- Eating Out
I have experimented with which areas of my budget cash envelopes work. My cash envelopes are as follows:
- Eating out – for anything me and Mr. Budget spend (food, coffee, etc.)
- Market – I buy fruit every week from the local market
- Coffee – my blog fund, so I can sit and watch the world go by!
- Breakfast – is my budget, so I can grab breakfast when I'm in a rush.
- Toiletries – for toothpaste, shampoo (bathroom essentials)
Set Limits for Each Cash Envelope Category
Now you have made your budget and tracked your spending, set your money envelope budget limits. I do this at the same time every month. So I determine whether my budget amounts fit and balance when I add everything up.
You will find that you are learning more about your spending every month, and you can adjust your categories.
Mr. Budget and I, as a result of cash envelopes, ended up spending a lot less one month than my budget amount of £250 on eating out.
But we overspent on groceries (we were more conscious of eating out!) The following month, I adjusted the amount to £250 for groceries and reduced my eating-out cash envelope to £200.
Spending totals July 2019
Make Labeled Envelopes Corresponding With Your Categories.
After you have balanced your budget, it's time to make your cash envelopes. I label mine with the month and how much my budget amount is.
The backstory to the cash envelopes. Below I will explain other reasons why I like cash envelopes, but I love making my own.
The truth is, I researched them online, and they were either boring mail envelopes, super expensive, or not able to be organized in the way I wanted them. So I thought – well, girl, you should make some of your own.
I have got some resources you can use below that I've created. Keep looking out because I add them all the time. If you subscribe to the budget newsletter, I regularly send out my subscriber's freebie envelopes, trackers, and budget sheets!
Decide When You Withdraw Cash.
My rule is that I withdraw my cash the day I get paid. My budget for the month works between payday and payday. You should take your money out on each payday if you get paid twice a month.
Pay Your Bills
Ensure you leave enough money in your main account to cover your fixed bills. Since these come out monthly, you should continue or set up direct debits when your pay comes out to have a balanced account.
If you get paid twice, have half of your bills coming out between the 1st and the 15th, then the next half exiting your account later.
Other options for paying your fixed expenses include using electronic pay or a debit card. This prevents you from running to the bank lots of times to pay them (which would be a waste of time).
How Much Should I Put in a Cash Envelope?
I love stuffing my cash envelopes every month. It gives me such a sense of control and peace to know that this cash is the only thing I can use that month.
So if you have budgeted a total of $200 for groceries that month, you need to put $200 in that cash envelope. You can find the information for each cash envelope in your budget sheet.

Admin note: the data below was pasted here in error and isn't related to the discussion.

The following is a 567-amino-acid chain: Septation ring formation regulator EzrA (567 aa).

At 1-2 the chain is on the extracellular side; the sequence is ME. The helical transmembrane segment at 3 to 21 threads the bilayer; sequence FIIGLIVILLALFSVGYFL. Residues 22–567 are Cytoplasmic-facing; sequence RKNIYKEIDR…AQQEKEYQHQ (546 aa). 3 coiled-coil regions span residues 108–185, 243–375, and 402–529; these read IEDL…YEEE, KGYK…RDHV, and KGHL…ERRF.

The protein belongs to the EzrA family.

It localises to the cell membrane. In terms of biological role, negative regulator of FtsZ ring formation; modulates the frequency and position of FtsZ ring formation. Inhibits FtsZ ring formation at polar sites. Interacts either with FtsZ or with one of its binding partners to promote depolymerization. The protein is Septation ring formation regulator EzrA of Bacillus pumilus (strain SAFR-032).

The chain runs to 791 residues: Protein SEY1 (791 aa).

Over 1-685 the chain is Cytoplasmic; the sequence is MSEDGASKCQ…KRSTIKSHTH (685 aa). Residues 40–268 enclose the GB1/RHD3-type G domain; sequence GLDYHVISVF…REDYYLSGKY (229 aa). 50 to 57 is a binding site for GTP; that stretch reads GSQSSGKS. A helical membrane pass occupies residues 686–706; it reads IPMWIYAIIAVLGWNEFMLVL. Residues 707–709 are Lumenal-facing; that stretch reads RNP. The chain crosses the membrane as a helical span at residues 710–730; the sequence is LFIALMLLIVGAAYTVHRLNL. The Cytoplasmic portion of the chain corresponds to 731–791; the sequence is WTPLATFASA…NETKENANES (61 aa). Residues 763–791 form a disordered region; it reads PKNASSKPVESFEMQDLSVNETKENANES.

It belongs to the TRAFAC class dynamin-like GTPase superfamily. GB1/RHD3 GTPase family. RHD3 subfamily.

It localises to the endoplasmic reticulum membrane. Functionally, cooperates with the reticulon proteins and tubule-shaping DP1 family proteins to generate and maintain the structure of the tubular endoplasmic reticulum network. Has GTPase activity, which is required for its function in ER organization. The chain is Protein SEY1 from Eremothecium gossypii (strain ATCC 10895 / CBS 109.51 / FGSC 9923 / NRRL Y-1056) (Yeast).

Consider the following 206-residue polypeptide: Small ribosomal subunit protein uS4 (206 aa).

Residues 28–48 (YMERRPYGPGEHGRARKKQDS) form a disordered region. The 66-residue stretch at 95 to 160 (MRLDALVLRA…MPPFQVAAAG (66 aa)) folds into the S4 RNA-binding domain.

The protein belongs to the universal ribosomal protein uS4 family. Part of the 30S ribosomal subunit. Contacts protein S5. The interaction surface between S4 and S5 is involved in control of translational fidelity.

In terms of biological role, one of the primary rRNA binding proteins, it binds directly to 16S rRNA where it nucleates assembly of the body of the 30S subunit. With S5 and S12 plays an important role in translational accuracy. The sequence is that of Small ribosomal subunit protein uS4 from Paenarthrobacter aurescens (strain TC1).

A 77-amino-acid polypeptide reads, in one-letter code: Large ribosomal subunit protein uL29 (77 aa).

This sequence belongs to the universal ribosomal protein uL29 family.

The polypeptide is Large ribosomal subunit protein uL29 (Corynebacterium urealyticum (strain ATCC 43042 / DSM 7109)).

So I can quickly find the cash envelope budgets across my sheet, I write CE next to each part I will put in a cash envelope.
Rules for Using The Envelope System
Use the money in each envelope for the budget area it is for.
Try to use something other than money from one envelope for another budget area.
For example, if you are in the grocery store and as you are shopping, you figure you are about to overspend by £10, put that amount back and keep the essentials. It is strictly about keeping within the budget in each budget area. Challenge yourself to use food from the cupboard, or bulk-freeze meals, to cut grocery shopping costs further.
Try Not to Cheat The System.
If you run out of money to eat out, it can be tempting to reach for your debit or credit card. You could cook at home cheaply, using your grocery budget.
If you run out of kids' activity money, think of cheap alternatives like taking them and the dog out to the local park for free or going for a beach walk.
Get to know your pet's quirks to save money within your vet budget envelope. There are many ways to save additional money by being creative!
Have an Overall Goal To Keep You Motivated
Goals can be small or incredibly large to keep you motivated. When I started, my original plan was to budget to pay off debt.
A goal will motivate you and help you focus on where to put your spare cash.
So my goal, now I have paid off our debt, is to pay off the mortgage early. (Hopefully in 5 years) Every penny of spare cash goes towards making an overpayment on this.
Treat Yourself if You Achieve a Balanced Budget.
This is crucial to me and has always been an essential feature of my budgeting. This way, I stay motivated to achieve my goals. I always think of ways to look after and value myself, so I suggest you do this You will become more excited and optimistic as time goes on, as you reach your end goals! You might have £15 left over in your beauty budget and decide to roll it over to the next month. Maybe you love a glass of wine in a great wine bar in town or meeting up with a friend for a fancy coffee. It's all up to you!